How to Buy Pet Insurance

Young woman lying on the floor with her dog and working online on laptop in the room at home

For many pet parents, there's almost nothing they wouldn't do for their fur babies. But the cost of caring for a pet isn't cheap. In fact, Americans spent nearly $36 billion on vet care and related products in 2022, according to the American Pet Products Association. Pet insurance can help offset the cost of your pet's medical bills.

But pricing, covered services and reimbursement rates vary. It's important to do your homework before purchasing coverage. Let's take a look at what you need to do to find a policy that fits your and your pet's needs.

1. Determine Which Type of Pet Insurance You Need

In general, you can choose from three types of pet insurance plans. Here's a brief overview of each.

  1. Wellness: Helps pay for preventive care to keep your pet healthy, such as annual check-ups, vaccinations and dental cleanings.
  2. Accident-only: Covers diagnostic procedures, such as ultrasounds and bloodwork, and treatment for injuries resulting from unexpected accidents, including falls, animal bites, car crashes or eating dangerous substances. It doesn't cover the cost of treating illnesses.
  3. Accident and illness: This type of plan provides coverage for diagnostic procedures and treatment for accidental injuries and illnesses.

2. Understand Insurance Policy Details

It's important to understand how pet insurance works before buying a policy. Here's a brief description of some of the most common pet insurance features you'll encounter.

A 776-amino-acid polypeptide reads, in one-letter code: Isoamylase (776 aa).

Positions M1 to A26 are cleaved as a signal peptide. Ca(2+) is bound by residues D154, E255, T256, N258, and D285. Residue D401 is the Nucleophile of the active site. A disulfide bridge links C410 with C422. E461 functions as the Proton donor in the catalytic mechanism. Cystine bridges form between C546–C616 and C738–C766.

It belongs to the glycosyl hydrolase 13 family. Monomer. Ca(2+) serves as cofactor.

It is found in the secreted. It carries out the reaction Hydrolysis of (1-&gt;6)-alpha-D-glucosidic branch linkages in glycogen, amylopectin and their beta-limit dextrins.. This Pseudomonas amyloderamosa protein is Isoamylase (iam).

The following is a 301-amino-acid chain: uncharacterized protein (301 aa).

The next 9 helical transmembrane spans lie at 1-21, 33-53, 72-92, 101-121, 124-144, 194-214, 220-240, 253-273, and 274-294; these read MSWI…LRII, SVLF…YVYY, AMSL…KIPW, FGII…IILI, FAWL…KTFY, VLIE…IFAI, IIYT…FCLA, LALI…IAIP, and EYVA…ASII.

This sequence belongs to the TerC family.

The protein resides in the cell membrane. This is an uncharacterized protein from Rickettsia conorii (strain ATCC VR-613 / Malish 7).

• Coinsurance: Coinsurance is the amount you have to pay for treatment after meeting your deductible. The most common coinsurance option pet owners choose is 10% or 20%, but you may be able to select amounts ranging from 0% to 40%, depending on the plan. If you opt to pay for a larger share of your pet's treatment costs, your premium will likely be lower.
  • Deductible: Deductibles for pet insurance vary by plan and often range from $100 to $500. Opting for a higher deductible usually lowers your premium but increases your out-of-pocket expenses if your pet needs treatment. Selecting a lower deductible increases your premium.
  • Exclusions: Pet insurance plans often exclude coverage for treatment related to pre-existing or hereditary conditions. Policies may also have other exclusions, so it's important to know what is and isn't covered before purchasing a plan.
  • Policy limits: Some policies may not cap the amount they reimburse you. Others have per-incident, annual or lifetime maximums. Once you reach this amount, the insurance company won't pay for any more of your pet's medical bills.
  • Premium: The average annual cost of an accident and illness policy in 2022 was about $640 for dogs and $387 for cats, according to the North American Pet Health Insurance Association. But rates can vary significantly among insurers because companies review many criteria to determine plan premiums, including pet breed, age and where you live. Some companies might even consider credit scores in pet insurance pricing, depending on your state.